Power certainly matters, especially, when Labor confronts a large and powerful employer, protecting large rents. Krugman points at that.

But, why, with corporate profits high, and nominal unemployment low, and productivity rising, are wages not being bid up?

Sat Oct 07, 11:17:00 PM EDT  
Anonymous Anonymous said...

Investment in the real estate market has returned to the stock and bond markets it left in 2000.
So we have this modest rally, so far, with no fundamentals driving it and there is understandable nervousness.
Who is going to buy the products and services behind those stocks when the consumer has spent his MEW? Retail down 2 months in a row could mean people are saving early for the Xmas season, or it could mean something else.

Sun Oct 08, 12:44:00 AM EDT  
Blogger knzn said...

It is sort of odd to think that because an actor is powerful in arena A (wage negotiations) the same actor must necessarily be weak in arena B (product market price competition).

That’s not what I’m saying. I’m saying that making an actor more powerful in arena A doesn’t automatically make the same actor more powerful in arena B. If WalMart can get away with paying lower wages, then so can its competitors. WalMart’s advantage in distribution was there to begin with, before its got its wage bill down; the advantage hasn’t increased, so why should WalMart’s margin increase?

Sun Oct 08, 09:18:00 AM EDT  
Anonymous happyjuggler0 said...

Long post warning

I have two theories, one new and one old, that probably have holes in them, but here goes:

Old theory:

During WWII, which came on the heels of the "Great" Depression, most of the world's factories were literally destroyed, leaving the US, Canada, Sweden and Switzerland with having the lion's share of operating factories, as well as intact physical infrastructure.

This in effect radically increased the value of such existing factories. Companies put a premium on increasing output as opposed to innovation (which didn't disappear, but did decrease in relative importance). As a result they bought labor peace (i.e. no strikes or work-to-rule slowdowns) by paying their line workers more and more. They could do this because they were basically minting money with their newly scarce factories.

The part of the world with large amounts of human capital eventually rebuilt its physical capital, and thus ended the anomalous WWII premium that US (and Canada, Switzerland and Sweden) factories enjoyed. However their unions kept increasing demands and the companies kept paying them, not realizing that the anomalous paradigm shift had ended.

This came to a head in the early 70's, and the rest is statistics that seem to depict increasing inequality. In reality they depict a reversion to the pre-depression income distribution mean, although I will grant that the increase at the top is likely also due to increasing returns from those high skill sets due to "high tech" gains.

That is a theory that fits with observed income distribution changes amongst the workforce from WWII to present.

The new theory (possibly) explains an increase in businesses share of productivity gains.

New theory:

Imagine a company that achieves a huge productivity gain from restructuring operations thanks to the new CEO. The monetary gains from this improvement go to the company, not to the workers. Only when the productivity of comparable workers thoughout the economy rises does this sector see raises comensurate with their productivity as companies bid for them.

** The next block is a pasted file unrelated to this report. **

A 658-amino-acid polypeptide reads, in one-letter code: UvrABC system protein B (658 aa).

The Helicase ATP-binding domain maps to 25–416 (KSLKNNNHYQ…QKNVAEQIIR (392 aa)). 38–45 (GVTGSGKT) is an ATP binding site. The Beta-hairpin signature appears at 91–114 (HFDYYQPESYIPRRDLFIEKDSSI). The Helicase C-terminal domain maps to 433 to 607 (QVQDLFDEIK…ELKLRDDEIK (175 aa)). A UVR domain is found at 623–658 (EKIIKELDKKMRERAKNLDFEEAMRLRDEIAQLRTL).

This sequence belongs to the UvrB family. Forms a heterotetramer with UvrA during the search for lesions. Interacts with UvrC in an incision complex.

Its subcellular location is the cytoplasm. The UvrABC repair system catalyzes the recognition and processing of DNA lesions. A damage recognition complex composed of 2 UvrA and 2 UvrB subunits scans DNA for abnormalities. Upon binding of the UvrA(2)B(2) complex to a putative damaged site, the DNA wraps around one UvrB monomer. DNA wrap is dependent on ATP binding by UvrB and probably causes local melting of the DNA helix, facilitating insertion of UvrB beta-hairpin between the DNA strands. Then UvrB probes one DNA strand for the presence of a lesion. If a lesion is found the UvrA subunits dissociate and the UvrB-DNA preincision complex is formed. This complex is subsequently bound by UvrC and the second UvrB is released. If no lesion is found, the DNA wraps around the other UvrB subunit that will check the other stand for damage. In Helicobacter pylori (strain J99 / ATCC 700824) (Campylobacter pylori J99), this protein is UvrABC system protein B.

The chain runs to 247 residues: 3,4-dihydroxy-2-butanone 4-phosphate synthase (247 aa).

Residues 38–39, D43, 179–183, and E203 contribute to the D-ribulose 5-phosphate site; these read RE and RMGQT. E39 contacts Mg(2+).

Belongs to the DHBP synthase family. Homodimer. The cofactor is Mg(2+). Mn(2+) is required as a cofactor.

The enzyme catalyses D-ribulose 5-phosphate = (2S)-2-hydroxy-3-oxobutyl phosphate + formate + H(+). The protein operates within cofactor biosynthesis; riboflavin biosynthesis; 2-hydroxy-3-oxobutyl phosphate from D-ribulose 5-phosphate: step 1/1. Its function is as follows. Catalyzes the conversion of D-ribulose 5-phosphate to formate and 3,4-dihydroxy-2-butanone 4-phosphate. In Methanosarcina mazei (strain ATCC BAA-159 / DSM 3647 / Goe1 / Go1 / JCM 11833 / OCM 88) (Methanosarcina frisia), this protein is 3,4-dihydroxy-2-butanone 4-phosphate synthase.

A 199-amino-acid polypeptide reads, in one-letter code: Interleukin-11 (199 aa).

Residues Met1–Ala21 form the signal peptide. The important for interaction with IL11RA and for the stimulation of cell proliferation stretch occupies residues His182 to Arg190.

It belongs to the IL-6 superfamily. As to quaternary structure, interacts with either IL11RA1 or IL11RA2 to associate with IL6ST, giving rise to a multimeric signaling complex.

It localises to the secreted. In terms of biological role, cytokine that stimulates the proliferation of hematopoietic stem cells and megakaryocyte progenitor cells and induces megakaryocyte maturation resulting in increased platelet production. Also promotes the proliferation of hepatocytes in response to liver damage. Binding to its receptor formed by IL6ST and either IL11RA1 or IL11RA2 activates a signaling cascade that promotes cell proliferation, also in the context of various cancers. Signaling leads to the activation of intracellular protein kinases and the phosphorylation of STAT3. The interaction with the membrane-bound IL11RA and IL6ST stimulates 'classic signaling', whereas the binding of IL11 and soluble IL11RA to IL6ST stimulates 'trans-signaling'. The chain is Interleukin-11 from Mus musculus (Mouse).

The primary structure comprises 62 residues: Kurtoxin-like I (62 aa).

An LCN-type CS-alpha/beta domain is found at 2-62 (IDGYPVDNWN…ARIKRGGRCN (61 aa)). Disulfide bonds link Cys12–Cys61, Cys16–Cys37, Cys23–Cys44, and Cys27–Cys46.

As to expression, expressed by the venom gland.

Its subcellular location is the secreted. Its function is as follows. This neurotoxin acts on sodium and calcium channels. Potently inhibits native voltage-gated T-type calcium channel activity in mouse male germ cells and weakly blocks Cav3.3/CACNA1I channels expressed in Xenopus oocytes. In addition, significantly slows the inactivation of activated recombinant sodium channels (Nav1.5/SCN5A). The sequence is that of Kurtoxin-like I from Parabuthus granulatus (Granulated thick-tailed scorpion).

If (US) companies are gaining productivity increases by offshoring relatively low skill tasks, and the workers they lay off who were getting market wages then get new jobs at almost the same pay as before, then there is no increase in productivity economy-wide (US) of that worker type, but the companies do gain in the productivity, then the companies pocket the lion's share of their productivity increase, with the newly hired offshore workers getting raises though.

So long as new offshoring produces "new" low skill US workers via layoffs, then the US economy's generic new job creation for low skill workers won't result in the net increase in low skill worker demand that it otherwise would have. Depending on the numbers of offshored jobs vs newly created domestic low skill jobs, this could result in lower wages, stagnant wages, or higher wages in real terms. But regardless, those wages will be lower than otherwise would have been the case.

Sooner or later there will effectively be economy-wide (US) diminishing returns from the offshoring of relatively low skill workers. One factor may be that eventually workers in countries like India will gain larger shares of their productivity as their underemployed numbers dry up. This will reduce the relative attractiveness of such workers. Meanwhile the domestic (US) market continues to generate new demand for such workers. Then we ought to see (in theory) a reversion to the mean of productivity's share amongst workers relative to business.

I have no time frame for this to happen. It may take decades to start, or it may start to happen relatively soon as US companies that have offshoring potential dry up as they have already offshored that which is reasonable to offshore.

Trying to get companies like the allegedly evil WalMart (or any other business) to pay a higher percentage of its productivity gains to its workers is a fool's errand, and is actually counterproductive. It tends to discourage new such low skill employers from forming up, partly out of fear of societal shame, and partly out of fear of governmental regulations of a punitive nature. No company, whether it is low skill WalMart or a high skill high-tech company pays its workers more than they think they have to.

Ultimately the only thing "we" can do to organically change this outcome is to societally and politically encourage, not discourage, the creation of new hiring of low skill/low wage workers.

Additionally, as always, we ought to do our best to avoid regulations that make US-based employment artificially expensive. As well as the tried and true chestnut to "improve education". How to do the latter is of course the rub.

Sun Oct 08, 02:35:00 PM EDT  
Anonymous Bruce Wilder said...